Notification to PBGC**
More than 60 days lateInterest penalty at effective rate plus 5%
Notification to PBGC (due once contribution at least 30 days late)**
Notification to all plan participants

*Approximately 10% payable to the Trust as additional required contributions
**Generally, there is a waiver of the notification for late or missed quarterly contributions if the plan has less than 100 participants.  However, regardless of the size of the plan, the PBGC must be notified if a final minimum required contribution is missed.

Plan sponsors must meet the total required plan year contribution by the final due date, which is 8-1/2 months after the end of the plan year. There is no grace period for this contribution. Organizations that miss this deadline will experience:

  • Disclosure of an unpaid minimum on the U.S. Department of Labor’s Form 5500
  • Interest and penalties beginning immediately
  • An excise tax of 10% of the missed contribution, which is payable on the due date of the final contribution (for plans with a calendar plan year, the deadline for the final 2019 plan year contribution is September 15, 2020 and the deadline for the final 2020 plan year contributions is September 15, 2021), with interest accruing until paid. This tax is paid to the IRS and cannot be paid from plan assets.

Funding Waiver Requests

Organizations that experience temporary business hardship due to the Coronavirus’s (COVID-19) impact on the economy may consider applying to the Internal Revenue Service (IRS) for a funding waiver. However, under current law, it is generally cost prohibitive for smaller plans. The IRS user fee is approximately $30,000, which does not include the cost to prepare the request. Also, the waiver does not eliminate the required contribution, but merely allows you to amortize the payment over five years.

The application process for a funding waiver is onerous as organizations must provide extensive information about the company’s financial condition, the pension plan, as well as share details about executive compensation arrangements. In addition, notifications of the waiver request must be sent to plan participants, and the company must consider comments they receive from participants. The IRS also coordinates with the PBGC as it reviews funding waiver requests, seeking analysis and recommendations from the PBGC.

Maintaining Pension Plan Operations

For organizations whose cash flow is being dramatically impacted by the steps being implemented to fight the coronavirus, there are ways to continue essential services of the plan. Fees for most plan operations can be paid from plan assets. Essential services of the plan include:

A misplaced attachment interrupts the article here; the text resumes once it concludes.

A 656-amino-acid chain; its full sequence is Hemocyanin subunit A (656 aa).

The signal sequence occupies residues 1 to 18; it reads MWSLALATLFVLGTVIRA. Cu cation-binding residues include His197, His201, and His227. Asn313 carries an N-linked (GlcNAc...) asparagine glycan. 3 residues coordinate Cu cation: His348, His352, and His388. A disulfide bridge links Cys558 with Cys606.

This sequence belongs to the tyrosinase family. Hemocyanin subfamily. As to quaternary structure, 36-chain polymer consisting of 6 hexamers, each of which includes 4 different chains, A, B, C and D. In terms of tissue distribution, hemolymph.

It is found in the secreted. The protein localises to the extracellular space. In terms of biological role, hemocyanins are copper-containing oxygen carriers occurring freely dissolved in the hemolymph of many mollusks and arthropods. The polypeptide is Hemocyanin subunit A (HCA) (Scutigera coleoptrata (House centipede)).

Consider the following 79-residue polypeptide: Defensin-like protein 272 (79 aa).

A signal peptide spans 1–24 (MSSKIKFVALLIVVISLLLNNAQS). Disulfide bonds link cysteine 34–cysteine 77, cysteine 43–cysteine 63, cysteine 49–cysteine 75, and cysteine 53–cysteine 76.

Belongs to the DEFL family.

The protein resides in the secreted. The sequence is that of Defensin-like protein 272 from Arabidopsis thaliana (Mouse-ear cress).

• Initiating new retirements or payments to beneficiaries
  • Paying lump sum benefits
  • PBGC insurance premiums
  • Plan audits
  • ERISA counsel services including plan documents and amendments
  • Government form filings
  • Actuarial counseling services
managing pension plan operations during coronavirus market volatility

It’s important to remember that this is a one-year deferral of the cash expense since fees paid from plan assets are generally added to the following year’s minimum required cash contribution. Consult with your ERISA counsel about paying any fees from plan assets as services that are essential to the employer, but not the plan, are generally not payable from plan assets.

Other Ways to Reduce Contributions?

For plan sponsors who deposited contributions in excess of minimum requirements in the past, a prefunding balance or a carryover balance may be available to be used to offset all, or a portion of, a future contribution requirement. A formal election to create or add to the prefunding balance must be made, and there still may be time to do this related to last year’s contribution.  

Plan sponsors with cash flow concerns may consider options of freezing benefits or reducing benefits in order to reduce future contributions. If participants are currently earning new benefits (i.e., your plan is not currently frozen) an organization may be able to amend the plan to eliminate (i.e. freeze) or reduce benefits before they are earned in 2020.